What is next for the world’s biggest economy? With the White House and both chambers of Congress all controlled by one party, will that actually translate into legislature being passed? Perhaps there is now a better chance of passing comprehensive tax reform. It appears there are three key areas of focus emanating from the Trump organisation that are all positive for the US economy and growth: cutting taxes, infrastructure investment and less regulation.
As was revealed in the just-released Association for Financial Professionals (AFP) 2017 Risk Survey, one of the top three risk factors having the greatest impact on organisations’ earnings over the next three years is “US political and regulatory uncertainty.” To be fair though, the one negative wild card is on trade – what will happen? This is exactly what played out in the markets as things unfolded throughout election night two months ago, going from fear to one of understanding the possibility of positive growth imperatives. Accordingly, by the end of the next day the markets had completely reversed course.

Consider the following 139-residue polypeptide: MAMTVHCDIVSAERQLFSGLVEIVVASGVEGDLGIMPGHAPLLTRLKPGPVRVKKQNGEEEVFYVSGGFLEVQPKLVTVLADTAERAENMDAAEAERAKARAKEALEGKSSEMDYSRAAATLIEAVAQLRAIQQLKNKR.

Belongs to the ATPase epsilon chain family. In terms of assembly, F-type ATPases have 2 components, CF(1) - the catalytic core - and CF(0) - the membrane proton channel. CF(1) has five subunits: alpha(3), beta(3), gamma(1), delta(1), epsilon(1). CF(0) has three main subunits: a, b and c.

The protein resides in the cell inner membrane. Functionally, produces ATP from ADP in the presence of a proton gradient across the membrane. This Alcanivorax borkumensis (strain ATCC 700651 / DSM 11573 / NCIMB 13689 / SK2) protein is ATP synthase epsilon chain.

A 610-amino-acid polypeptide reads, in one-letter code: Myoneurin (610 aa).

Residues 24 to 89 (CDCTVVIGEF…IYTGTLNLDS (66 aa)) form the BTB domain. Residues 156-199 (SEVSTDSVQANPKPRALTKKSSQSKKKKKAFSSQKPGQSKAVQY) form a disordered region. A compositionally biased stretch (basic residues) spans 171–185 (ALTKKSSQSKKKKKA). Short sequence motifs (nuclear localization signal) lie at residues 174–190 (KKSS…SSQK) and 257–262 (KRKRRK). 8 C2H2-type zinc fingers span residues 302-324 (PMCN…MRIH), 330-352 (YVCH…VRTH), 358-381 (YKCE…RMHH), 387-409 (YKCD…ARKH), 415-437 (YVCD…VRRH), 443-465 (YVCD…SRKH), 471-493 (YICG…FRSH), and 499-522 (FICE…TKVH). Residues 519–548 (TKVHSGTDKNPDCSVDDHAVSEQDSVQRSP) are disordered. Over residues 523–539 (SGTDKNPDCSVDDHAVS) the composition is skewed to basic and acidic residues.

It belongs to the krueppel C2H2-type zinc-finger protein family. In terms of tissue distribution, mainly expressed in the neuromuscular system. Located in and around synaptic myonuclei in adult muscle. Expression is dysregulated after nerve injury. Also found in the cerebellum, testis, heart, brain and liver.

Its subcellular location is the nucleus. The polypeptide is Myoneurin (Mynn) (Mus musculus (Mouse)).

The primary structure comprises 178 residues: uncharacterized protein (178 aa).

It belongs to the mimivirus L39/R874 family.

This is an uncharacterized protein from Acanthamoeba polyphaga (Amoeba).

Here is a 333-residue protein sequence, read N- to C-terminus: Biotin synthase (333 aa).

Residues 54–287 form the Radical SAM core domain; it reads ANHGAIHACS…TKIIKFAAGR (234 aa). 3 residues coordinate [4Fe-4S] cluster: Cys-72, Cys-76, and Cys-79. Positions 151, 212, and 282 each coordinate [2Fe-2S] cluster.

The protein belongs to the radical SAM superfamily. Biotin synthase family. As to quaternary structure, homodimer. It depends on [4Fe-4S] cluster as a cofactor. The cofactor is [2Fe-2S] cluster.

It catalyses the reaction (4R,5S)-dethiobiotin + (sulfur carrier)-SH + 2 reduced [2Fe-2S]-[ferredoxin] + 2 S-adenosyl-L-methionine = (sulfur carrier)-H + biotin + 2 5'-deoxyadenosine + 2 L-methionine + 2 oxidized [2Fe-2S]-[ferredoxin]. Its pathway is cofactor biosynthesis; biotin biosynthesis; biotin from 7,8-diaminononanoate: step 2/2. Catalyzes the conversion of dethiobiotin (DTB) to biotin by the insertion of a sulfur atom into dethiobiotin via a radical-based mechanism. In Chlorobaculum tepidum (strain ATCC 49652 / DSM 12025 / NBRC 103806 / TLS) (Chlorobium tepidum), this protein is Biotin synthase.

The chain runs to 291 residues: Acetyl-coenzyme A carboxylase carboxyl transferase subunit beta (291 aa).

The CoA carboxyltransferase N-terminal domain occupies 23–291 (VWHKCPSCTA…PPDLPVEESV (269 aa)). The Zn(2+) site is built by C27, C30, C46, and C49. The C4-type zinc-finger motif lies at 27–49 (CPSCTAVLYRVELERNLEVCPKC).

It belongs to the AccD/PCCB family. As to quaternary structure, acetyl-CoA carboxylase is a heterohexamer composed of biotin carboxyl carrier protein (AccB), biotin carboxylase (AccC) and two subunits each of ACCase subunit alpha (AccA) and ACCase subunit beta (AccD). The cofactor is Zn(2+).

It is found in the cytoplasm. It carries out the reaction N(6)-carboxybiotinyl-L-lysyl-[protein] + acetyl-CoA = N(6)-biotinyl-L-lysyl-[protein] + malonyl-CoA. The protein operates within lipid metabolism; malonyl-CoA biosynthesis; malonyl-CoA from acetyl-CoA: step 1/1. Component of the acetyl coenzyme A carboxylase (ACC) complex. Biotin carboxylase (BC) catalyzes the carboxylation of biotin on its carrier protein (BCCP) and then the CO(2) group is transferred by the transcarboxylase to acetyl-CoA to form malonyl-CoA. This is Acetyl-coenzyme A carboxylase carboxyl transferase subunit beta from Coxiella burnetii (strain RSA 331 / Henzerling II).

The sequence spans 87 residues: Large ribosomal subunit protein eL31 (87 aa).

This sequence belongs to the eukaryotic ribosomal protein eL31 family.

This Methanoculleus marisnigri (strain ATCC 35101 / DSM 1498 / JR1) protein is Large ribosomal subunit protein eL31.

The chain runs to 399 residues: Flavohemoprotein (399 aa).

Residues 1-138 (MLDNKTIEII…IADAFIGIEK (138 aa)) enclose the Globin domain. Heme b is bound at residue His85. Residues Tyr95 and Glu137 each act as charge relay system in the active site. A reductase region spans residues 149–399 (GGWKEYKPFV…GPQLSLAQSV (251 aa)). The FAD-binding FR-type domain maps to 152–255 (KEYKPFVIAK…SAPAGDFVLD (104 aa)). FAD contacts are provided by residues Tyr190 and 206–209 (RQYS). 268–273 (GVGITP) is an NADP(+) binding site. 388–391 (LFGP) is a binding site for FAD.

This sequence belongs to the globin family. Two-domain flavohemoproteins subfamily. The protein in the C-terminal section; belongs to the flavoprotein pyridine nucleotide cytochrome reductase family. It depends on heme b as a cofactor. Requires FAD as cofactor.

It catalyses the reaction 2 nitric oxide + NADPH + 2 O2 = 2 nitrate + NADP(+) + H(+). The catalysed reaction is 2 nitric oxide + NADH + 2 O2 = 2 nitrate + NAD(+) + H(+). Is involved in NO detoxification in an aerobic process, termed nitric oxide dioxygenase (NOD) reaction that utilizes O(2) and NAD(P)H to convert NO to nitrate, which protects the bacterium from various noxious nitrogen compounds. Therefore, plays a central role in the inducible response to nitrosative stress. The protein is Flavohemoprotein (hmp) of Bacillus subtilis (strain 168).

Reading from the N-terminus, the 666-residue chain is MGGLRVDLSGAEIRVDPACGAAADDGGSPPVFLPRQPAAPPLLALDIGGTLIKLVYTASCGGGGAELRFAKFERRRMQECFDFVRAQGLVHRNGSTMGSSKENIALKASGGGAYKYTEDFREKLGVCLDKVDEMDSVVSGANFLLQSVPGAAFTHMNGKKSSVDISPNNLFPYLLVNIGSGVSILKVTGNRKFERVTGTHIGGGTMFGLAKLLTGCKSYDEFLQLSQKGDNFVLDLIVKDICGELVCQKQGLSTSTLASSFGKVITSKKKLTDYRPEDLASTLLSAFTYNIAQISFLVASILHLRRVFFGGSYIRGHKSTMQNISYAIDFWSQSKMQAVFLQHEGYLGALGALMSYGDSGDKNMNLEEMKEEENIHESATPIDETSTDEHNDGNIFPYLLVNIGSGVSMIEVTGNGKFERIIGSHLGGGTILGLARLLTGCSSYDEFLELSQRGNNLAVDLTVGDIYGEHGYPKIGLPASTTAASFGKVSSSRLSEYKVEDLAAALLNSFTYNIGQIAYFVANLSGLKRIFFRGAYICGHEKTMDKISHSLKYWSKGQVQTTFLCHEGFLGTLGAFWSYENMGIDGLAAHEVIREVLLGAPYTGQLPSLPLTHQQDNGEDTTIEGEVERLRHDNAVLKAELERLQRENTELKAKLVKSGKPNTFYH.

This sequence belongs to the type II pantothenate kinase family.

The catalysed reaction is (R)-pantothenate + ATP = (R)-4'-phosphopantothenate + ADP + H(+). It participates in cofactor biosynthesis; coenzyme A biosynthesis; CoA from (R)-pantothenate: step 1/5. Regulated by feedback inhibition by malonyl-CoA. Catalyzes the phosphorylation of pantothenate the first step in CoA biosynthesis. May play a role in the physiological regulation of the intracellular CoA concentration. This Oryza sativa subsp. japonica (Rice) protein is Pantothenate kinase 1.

Across the Atlantic
Over the past year, populism has grown in strength and is sweeping the globe more forcefully and pervasively. This is evidenced by last June’s referendum in the UK, where a majority opted to leave the European Union (EU), aka Brexit and, of course, the US vote for Donald Trump. Then there was the rejection of referendums in Italy and the resignation last month of prime minister Matteo Renzi. Next are potential large gains by conservative parties in the French and German elections coming up later this year.
Given that political backdrop, there are other geopolitical concerns manifesting themselves on the global stage as well. One of them is the tensions rising over the perceived territorial grab by China in the South China Sea. What this writer hadn’t realised until recently is that 60% of all world trade passes through those waters. China could conceivably establish quite a choke-hold there. Obviously that would not be good; nor would the US or other countries permit it to happen. Nonetheless, right there one can imagine a potentially huge conflict.
Moreover, bordering that body of water is the Philippines whose newly-elected president, Rodrigo Duterte, has just stated that he is allying with China and no longer the US. America has military bases in the Philippines! What’s more, let us not forget all of the conflicts in the Middle East, where the entire region appears to be burning. The most dangerous situation there is the one in Syria of course and the potential conflict lining up between Russia and the US. Is there any need to go on? Let’s not; it’s depressing enough. Certainly not bullish for markets.